Searchable abstracts of presentations at key conferences in endocrinology
Endocrine Abstracts (2007) 13 P24

SFEBES2007 Poster Presentations Clinical practice/governance and case reports (98 abstracts)

A case of reversible right-sided heart failure due to Grave’s disease

Asgar Madathil & Kamal Abouglila

University Hospital North Durham, Durham, United Kingdom.

Background: Thyrotoxicosis can present as heart failure, especially in elderly patients. We report a case of thyrotoxicosis causing reversible right-sided heart failure.

Case: A 75-year-old Caucasian lady presented with a month’s history of shortness of breath, abdominal distension and ankle oedema. She complained of hot sweats with palpitations, On admission, she was thyrotoxic with evidence of severe right sided heartfailure.Her ECG showed fast atrial fibrillation without ischaemic changes and chest X-ray showed cardiomegaly with bilateral pleural effusions. Her renal function and albumin were normal. Free T3 and T4 were elevated (FT4-40.4, FT3-10.1) with suppressed TSH (<0.01.) Her TBII was 66 and TPO antibody 58.3. Autoantibody screen was negative. Thyroid ultrasound revealed no discrete nodules and uptake on technetium scan was normal. Echocardiography demonstrated a dilated and poorly functioning right ventricle, pulmonary hypertension (60 mmHg) with severe tricuspid regurgitation, but normal left ventricular function. CT pulmonary angiography and trans oesophageal echocardiography excluded significant pulmonary emboli and intracardiac shunt as the cause of pulmonary hypertension. Effective symptomatic and biochemical improvement was achieved with frusemide, metoprolol, carbimazole and warfarin. Repeat echocardiography 3 months after discharge showed only mild right ventricular dysfunction with pulmonary artery pressure of 40 mmHg. Following radioiodine treatment the patient remains euthyroid.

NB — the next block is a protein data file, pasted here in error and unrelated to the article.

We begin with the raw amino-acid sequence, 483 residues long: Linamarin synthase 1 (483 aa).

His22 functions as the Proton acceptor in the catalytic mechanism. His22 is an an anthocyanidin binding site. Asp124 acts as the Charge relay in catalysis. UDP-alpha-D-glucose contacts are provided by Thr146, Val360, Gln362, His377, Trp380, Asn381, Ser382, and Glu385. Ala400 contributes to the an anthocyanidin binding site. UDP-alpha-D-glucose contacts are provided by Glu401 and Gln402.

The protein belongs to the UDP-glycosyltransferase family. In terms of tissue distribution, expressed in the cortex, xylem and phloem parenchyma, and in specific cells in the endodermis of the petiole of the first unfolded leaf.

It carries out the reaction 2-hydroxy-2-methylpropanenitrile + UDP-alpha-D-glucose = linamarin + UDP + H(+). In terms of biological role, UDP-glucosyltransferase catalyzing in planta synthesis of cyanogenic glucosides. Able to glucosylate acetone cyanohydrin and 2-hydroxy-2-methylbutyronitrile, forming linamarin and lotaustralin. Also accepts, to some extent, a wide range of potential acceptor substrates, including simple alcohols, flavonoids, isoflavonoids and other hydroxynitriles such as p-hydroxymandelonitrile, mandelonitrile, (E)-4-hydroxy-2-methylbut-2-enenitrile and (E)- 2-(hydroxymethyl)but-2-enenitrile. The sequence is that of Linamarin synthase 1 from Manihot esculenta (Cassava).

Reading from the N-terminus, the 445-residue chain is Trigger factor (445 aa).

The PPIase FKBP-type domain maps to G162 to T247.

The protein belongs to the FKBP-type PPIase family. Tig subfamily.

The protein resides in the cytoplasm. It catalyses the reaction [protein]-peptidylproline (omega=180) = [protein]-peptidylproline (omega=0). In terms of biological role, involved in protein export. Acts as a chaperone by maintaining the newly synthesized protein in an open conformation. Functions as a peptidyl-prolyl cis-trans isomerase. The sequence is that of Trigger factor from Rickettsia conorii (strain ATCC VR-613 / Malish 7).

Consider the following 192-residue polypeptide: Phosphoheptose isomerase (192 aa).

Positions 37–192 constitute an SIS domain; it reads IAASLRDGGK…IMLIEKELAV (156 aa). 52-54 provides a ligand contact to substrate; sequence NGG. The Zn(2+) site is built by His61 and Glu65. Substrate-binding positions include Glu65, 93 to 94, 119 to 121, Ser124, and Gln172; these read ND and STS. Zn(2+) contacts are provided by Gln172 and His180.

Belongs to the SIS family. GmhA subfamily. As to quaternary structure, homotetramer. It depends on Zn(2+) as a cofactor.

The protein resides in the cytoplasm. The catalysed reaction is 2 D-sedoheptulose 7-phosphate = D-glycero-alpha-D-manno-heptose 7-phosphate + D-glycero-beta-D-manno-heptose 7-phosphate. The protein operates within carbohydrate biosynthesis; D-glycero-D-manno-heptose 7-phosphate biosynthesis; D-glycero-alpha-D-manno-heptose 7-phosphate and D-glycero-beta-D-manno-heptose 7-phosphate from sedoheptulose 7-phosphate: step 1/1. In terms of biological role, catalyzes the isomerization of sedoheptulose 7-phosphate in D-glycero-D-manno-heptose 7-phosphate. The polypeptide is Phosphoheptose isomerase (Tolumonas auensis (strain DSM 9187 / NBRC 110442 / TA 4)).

Discussion: We believe in this case right-sided heart failure was due to thyrotoxicosis from Graves’ disease. No other cause for pulmonary hypertension was found and achievement of a euthyroid state improved symptoms. The mechanism of development of pulmonary hypertension in hyperthyroidism is unclear. Hyperthyroidism should be considered as a cause of secondary pulmonary hypertension and otherwise unexplained right heart failure as it is treatable and cardiac dysfunction may be completely reversible.

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